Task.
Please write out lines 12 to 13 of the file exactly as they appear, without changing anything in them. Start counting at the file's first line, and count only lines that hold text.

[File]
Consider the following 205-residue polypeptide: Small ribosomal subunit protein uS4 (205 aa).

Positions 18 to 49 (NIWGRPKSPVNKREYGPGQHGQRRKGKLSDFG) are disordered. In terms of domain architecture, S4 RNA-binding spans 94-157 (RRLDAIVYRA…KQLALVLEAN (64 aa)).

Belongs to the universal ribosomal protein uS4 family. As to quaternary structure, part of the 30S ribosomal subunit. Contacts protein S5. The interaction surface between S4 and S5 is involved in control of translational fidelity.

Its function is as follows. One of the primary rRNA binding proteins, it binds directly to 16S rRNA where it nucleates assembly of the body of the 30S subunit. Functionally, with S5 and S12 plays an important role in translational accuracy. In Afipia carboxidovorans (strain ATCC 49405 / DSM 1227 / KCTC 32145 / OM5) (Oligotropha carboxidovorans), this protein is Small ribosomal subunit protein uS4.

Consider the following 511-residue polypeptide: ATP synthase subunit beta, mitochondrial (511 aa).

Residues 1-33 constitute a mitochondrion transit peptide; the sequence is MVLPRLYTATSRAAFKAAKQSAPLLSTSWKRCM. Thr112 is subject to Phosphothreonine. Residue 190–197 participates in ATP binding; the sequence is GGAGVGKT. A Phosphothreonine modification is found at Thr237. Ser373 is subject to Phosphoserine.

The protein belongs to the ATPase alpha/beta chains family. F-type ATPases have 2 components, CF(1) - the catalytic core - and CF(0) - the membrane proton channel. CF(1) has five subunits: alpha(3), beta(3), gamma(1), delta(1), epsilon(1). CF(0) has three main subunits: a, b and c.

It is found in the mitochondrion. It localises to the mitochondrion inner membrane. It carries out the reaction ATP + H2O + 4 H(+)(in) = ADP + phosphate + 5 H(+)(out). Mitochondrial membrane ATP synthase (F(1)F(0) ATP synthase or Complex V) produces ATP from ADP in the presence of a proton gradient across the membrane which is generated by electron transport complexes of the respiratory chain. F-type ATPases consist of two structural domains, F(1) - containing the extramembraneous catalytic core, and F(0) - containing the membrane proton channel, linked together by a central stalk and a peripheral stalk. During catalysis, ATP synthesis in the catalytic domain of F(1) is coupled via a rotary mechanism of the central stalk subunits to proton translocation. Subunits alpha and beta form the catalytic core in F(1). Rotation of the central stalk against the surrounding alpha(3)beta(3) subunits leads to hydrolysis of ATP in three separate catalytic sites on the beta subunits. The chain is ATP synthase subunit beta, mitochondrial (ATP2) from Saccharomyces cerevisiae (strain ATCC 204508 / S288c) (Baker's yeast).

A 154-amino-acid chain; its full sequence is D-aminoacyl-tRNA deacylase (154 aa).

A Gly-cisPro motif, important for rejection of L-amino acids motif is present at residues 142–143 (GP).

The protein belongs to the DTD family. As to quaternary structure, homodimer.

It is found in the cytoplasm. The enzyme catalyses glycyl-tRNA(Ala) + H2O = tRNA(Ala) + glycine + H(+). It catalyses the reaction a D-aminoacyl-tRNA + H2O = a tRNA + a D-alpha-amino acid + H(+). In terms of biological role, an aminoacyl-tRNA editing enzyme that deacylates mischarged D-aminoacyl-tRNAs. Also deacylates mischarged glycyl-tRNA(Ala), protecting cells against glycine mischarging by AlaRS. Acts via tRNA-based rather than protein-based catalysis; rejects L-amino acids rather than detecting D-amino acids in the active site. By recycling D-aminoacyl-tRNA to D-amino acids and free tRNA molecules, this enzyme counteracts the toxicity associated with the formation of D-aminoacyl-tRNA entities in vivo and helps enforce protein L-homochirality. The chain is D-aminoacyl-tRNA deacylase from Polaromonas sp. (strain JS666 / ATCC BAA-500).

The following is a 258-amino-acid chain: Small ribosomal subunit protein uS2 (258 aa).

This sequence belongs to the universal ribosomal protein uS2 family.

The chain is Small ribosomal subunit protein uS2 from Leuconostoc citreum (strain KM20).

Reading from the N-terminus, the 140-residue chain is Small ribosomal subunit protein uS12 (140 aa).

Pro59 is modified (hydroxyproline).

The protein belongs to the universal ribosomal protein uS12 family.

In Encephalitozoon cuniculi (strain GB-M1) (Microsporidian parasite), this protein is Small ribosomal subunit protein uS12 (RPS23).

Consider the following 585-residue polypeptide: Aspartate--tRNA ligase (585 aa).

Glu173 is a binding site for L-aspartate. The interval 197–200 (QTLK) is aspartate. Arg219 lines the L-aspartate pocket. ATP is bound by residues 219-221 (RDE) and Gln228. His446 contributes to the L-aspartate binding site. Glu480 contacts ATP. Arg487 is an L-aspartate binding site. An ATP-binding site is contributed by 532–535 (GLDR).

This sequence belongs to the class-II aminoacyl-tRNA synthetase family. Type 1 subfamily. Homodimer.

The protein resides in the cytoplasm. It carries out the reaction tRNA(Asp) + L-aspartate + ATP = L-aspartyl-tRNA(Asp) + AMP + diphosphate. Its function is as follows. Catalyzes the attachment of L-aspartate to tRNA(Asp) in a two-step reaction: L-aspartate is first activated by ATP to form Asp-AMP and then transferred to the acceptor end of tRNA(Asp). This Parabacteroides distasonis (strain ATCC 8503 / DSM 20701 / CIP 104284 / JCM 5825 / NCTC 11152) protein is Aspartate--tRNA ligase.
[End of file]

It is found in the cytoplasm. The enzyme catalyses glycyl-tRNA(Ala) + H2O = tRNA(Ala) + glycine + H(+). It catalyses the reaction a D-aminoacyl-tRNA + H2O = a tRNA + a D-alpha-amino acid + H(+). In terms of biological role, an aminoacyl-tRNA editing enzyme that deacylates mischarged D-aminoacyl-tRNAs. Also deacylates mischarged glycyl-tRNA(Ala), protecting cells against glycine mischarging by AlaRS. Acts via tRNA-based rather than protein-based catalysis; rejects L-amino acids rather than detecting D-amino acids in the active site. By recycling D-aminoacyl-tRNA to D-amino acids and free tRNA molecules, this enzyme counteracts the toxicity associated with the formation of D-aminoacyl-tRNA entities in vivo and helps enforce protein L-homochirality. The chain is D-aminoacyl-tRNA deacylase from Polaromonas sp. (strain JS666 / ATCC BAA-500).

The following is a 258-amino-acid chain: Small ribosomal subunit protein uS2 (258 aa).